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The Pamphlet Collection of Sir Robert Stout: Volume 62


page 33


The following article from the Echo of August 20th is so strikingly corroborative of my point that I am tempted to quote it. Commenting on the recent Co-operative Congress at the Crystal Palace, this candid friend of the Co-operators thus writes:—

"While the Brussels Congress is demonstrating the increased strength, as well as the growing moderation, of the Socialist Party throughout Europe, the Co-operators at the Crystal Palace have been giving a practical illustration of the formidable difficulties which have to be confronted. There is a great deal of human nature even among working men. Such is the depravity of the human heart that even Co-operators are led astray from the pure faith as constantly preached by Mr. Thomas Hughes and Mr. Holyoake. To use the striking figures of St. Paul, the Co-operator delights in the principle of mutuality after the inward man, but he finds another law in his members warring against the law of his mind, and bringing him into captivity. And that other law is selfishness. Men start a Co-operative store with noble ambitions, but they honestly mean to find the road to social salvation across the shop counter. They go on and prosper. They endeavour to make the best of both worlds, and it seems a pleasant thing to be accumulating capital and uplifting humanity at one and the same time. But the cares of this world and the deceitfulness of riches in course of time choke the word of mutuality, and it becometh unfruitful. The Co-operator, in that decadence which often comes of prosperity, ceases to care about anything but a good dividend.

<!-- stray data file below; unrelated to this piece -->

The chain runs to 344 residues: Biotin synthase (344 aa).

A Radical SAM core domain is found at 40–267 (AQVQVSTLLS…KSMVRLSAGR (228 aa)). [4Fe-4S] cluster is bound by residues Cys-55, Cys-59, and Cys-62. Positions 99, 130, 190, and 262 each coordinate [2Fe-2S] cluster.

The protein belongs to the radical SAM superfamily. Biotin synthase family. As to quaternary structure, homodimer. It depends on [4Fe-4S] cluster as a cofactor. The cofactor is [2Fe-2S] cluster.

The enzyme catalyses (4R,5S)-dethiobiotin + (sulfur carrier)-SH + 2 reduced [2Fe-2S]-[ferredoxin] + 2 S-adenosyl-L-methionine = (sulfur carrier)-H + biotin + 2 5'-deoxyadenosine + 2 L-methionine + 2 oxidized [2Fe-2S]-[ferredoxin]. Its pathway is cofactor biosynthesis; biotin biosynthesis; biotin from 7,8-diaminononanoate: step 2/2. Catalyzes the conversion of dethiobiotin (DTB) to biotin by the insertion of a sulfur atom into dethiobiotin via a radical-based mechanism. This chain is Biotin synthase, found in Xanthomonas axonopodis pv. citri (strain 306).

"For years the veteran champions of Co-operation have strenuously combated this tendency, and so hard has been their task that once or twice they have almost been ready to abandon it in despair. They are still hoping and still fighting, but it is painful to find that there should be any necessity for serious discussions on the means of bringing the Co-operative consumer and the Co-operative producer together. With vast wholesale warehouses in London, Manchester, Newcastle, Glasgow, and other centres, with more than fifteen hundred retail stores, and with over a million of members, there ought to be no great difficulty, especially as the number of Co-operative producers, all told, at the present moment is only ten thousand, exclusive, of course, of those employed by the Wholesale Society itself. Mr. Ben Tillett, we fear, was right when he said that co-operators looked too much after the dividend, and forgot altogether the moral side of the question. The men who manage the distributive business plead in excuse that the producing societies are sometimes too slow in executing orders, and do not always turn out good work, though this latter complaint is seldom heard. They allege, too, that private producers often sell at a lower price than Co-operative producers. This is a strange complaint indeed, for it involves the distributing Co-operators in deliberate complicity with the capitalist who sweats his workpeople and pays less than the current rate of wages. As to the difficulty of executing orders promptly, we apprehend it chiefly arises from insufficient capital; but that ought not to page 34 stand in the way, seeing that Co-operation boasts of the millions at its command. It is highly significant that while a certain school of thinkers is loudly declaiming against profit altogether, the chief champions of Co-operation find it difficult to compel their disciples to think of anything else than profit."